I have been lucky to be helped as soon as I arrived to identify the right people to work with. The amazing women of the NGO Seven Women, and an excellent man tailor living in my street ( luck!). For me it was clear from the beginning that my production will be small and that priority will be given to quality and finish. Delivery time will be secondary.I think that time from concept to actual production represents the main challenge but it is the price to pay for quality.
Can you name one design which has been created « out of the surprise » or came out as you never expected? If so, tell us about the story!
I am using second hand silk saris for some of my « upcycled saris » creations. It takes long time to select the saris that are both good looking and in good condition. So each second hand sari I select from bulks comes « out of the surprise ».One time, I found a silk sari that was partially embroidered, certainly by her previous owner. It was very unexpected to find such unique piece among hundred of saris I saw this day. I made a very unique scarf out of it. Since then, this scarf has been already sold.
Finish the sentences
I started « Of Silk and Salt, Lifestyle Store » because I have always liked to collect old and new fabrics while traveling. I have always been fascinated by the variety of fabrics produced all over the world and took the opportunity to make my own clothes done by local tailors each time I could.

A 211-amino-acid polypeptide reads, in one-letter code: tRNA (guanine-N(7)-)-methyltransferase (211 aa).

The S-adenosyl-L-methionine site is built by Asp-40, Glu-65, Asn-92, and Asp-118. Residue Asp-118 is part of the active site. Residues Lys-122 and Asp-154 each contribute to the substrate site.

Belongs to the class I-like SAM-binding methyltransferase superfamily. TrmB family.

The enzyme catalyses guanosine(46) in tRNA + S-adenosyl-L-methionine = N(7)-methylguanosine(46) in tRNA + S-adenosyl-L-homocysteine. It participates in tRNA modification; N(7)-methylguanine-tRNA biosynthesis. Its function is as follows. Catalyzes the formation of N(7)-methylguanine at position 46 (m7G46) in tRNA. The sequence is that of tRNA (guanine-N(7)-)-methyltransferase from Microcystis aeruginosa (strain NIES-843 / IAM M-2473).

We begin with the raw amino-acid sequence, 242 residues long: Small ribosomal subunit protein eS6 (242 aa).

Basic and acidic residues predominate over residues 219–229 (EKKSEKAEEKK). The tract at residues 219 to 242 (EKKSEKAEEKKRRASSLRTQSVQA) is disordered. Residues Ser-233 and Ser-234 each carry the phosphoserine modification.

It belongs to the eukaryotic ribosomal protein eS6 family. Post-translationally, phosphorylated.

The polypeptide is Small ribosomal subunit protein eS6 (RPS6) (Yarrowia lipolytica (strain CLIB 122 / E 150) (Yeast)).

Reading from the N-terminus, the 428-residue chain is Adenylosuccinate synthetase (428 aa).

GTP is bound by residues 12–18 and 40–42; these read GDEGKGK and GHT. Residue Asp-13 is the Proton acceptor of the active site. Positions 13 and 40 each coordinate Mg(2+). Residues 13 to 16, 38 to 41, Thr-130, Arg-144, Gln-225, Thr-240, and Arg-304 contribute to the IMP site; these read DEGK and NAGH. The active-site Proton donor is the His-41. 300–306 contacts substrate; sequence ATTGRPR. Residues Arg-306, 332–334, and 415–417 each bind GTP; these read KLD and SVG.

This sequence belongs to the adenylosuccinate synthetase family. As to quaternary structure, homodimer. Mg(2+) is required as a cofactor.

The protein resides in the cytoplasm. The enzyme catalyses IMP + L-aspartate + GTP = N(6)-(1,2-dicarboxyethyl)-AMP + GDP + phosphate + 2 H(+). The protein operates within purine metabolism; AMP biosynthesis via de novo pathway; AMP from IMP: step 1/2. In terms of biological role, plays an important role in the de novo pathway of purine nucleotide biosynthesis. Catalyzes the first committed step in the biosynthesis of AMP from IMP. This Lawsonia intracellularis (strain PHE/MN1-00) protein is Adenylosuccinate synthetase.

My typical day starts with an Nepali organic coffee on my « Durbar square view » roof top with my husband and my cat making the plan for the day. We also have a restaurant in addition to the store, and sometimes guests staying at our Airbnb. So no routine. The daily activities range from spotting new fabrics in markets, visiting the workshop, testing new recipes for the restaurant etc. During free time, I either go to practice yoga, have a nice walk around beautiful Patan or do a bit of gardening. We have a great team of young Nepali who work with us. Spending time with them every day, coach them, talk about life or simply have fun together is essential!
Right now, I am loving looking at my plants growing on my rooftop, especially the edible flowers that would soon end up in our restaurant’s plates!
I am happiest when…. the sun shines!
I am inspired by a lot of things! I am always having too many ideas that come to my mind! But markets such as Mangalbazaar are full of treasures that are always stimulating my imagination : )
I would advise my younger self … have no fear, travel and enjoy every little things in life!
This is undeniable for me to say, yes you should visit this place! A nice experience to (re)discover the Silk and Salt route to find your « one-of-a-kind upcycled saari piece » followed by a nice coffee, a lunch, a brunch on the sunny terrace at the restaurant.
I would like to thank you Anne for being so prompt by doing this interview by emails. Me being in India this month and her, being in Thailand.
Do do have a look at the nomadic spirit collection « Of Silk and Salt », get to know their great work via their social medias : their Instagram account and / or their Facebook page along with their website.
Pictures sources from Instagram and Anne Chassaing